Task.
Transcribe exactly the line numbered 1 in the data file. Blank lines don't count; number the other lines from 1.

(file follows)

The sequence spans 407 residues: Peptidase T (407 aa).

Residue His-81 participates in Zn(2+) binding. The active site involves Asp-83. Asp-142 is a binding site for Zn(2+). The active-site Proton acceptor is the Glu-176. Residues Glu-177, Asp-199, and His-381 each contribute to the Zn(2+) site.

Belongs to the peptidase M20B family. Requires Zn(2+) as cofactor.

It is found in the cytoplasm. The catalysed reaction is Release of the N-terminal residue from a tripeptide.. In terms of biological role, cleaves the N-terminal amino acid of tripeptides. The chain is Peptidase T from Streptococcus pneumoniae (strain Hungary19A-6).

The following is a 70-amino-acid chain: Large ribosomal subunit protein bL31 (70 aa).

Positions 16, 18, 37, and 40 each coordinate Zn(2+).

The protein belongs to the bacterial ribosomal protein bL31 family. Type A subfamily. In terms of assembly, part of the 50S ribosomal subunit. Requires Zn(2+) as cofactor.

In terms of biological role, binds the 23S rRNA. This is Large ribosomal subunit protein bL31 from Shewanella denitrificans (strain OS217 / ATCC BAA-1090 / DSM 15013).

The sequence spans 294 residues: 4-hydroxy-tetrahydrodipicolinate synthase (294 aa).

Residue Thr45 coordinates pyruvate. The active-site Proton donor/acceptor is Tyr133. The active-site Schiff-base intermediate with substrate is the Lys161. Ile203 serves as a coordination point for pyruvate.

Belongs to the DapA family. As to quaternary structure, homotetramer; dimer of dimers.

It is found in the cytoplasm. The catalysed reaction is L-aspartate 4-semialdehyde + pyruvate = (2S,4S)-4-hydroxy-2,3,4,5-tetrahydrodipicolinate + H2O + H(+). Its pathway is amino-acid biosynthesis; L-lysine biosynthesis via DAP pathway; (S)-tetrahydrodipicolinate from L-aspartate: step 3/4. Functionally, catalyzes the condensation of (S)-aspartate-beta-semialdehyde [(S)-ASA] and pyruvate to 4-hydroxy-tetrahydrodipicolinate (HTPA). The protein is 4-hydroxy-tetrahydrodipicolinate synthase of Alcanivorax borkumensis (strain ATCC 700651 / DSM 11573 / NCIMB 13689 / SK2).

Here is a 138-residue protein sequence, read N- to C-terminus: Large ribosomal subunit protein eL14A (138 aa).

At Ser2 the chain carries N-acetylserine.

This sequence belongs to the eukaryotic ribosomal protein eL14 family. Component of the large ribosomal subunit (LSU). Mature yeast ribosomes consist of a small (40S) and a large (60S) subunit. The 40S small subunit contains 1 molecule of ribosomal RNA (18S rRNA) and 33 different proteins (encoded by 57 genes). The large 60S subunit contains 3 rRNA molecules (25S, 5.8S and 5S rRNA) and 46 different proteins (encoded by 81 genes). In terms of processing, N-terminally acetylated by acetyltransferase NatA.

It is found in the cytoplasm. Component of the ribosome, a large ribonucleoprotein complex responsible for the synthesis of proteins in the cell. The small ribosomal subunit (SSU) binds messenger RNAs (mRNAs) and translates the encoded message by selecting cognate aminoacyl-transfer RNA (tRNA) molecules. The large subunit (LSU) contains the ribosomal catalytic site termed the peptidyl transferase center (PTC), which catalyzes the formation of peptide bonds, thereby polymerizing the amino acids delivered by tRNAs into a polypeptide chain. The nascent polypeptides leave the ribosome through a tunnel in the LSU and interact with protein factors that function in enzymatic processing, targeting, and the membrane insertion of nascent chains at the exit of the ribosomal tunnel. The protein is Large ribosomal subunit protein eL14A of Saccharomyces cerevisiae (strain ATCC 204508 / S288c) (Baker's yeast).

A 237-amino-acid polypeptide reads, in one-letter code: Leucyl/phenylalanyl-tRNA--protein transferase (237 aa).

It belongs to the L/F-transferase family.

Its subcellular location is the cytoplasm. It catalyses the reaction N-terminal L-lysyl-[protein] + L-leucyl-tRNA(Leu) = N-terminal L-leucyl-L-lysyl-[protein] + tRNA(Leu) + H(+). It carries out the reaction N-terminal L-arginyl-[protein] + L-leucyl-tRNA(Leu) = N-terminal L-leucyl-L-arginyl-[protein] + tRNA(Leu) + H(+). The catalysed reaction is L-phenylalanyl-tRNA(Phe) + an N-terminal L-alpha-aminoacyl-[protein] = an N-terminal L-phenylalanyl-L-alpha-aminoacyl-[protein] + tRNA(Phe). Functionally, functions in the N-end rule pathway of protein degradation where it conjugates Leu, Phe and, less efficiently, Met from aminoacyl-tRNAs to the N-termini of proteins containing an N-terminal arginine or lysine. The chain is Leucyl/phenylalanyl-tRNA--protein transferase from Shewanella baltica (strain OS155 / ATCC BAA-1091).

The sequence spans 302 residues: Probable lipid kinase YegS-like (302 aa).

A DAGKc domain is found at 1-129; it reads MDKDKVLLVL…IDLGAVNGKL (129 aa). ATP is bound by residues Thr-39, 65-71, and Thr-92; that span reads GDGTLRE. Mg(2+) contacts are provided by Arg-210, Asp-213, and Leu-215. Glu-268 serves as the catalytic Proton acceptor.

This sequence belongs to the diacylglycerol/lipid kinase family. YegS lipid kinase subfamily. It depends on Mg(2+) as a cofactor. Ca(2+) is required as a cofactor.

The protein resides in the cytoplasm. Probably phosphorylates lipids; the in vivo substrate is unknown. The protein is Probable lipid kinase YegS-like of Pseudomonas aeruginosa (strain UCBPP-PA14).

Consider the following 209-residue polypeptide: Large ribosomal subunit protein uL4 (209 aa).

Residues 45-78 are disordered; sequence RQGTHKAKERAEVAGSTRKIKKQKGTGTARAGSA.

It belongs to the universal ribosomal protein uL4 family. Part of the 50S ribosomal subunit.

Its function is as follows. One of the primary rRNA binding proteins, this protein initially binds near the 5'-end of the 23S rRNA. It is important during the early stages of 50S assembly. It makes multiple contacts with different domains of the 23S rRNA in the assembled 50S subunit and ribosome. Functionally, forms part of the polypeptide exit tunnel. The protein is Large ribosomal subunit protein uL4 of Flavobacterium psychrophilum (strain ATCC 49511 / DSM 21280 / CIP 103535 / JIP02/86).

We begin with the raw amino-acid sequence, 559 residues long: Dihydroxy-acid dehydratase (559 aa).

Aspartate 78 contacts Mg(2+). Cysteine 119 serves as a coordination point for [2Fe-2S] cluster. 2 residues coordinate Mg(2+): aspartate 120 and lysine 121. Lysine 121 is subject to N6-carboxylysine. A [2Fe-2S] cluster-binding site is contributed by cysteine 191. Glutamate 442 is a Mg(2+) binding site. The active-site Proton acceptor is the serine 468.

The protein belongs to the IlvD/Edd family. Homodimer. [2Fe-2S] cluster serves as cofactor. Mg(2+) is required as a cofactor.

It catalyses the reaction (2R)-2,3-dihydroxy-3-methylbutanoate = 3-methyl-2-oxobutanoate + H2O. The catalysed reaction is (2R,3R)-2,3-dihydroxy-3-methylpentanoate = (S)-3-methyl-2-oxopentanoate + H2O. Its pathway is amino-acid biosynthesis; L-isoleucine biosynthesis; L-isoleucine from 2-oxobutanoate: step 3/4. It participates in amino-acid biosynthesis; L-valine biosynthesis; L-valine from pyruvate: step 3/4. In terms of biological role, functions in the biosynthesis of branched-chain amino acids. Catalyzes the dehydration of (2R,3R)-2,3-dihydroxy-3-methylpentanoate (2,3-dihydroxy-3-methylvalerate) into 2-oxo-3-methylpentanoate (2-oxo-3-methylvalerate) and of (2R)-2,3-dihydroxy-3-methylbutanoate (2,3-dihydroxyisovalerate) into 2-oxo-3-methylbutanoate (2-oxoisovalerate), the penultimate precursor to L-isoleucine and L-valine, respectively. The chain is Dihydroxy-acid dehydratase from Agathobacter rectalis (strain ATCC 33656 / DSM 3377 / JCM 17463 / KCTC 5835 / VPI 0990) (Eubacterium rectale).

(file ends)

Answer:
The sequence spans 407 residues: Peptidase T (407 aa).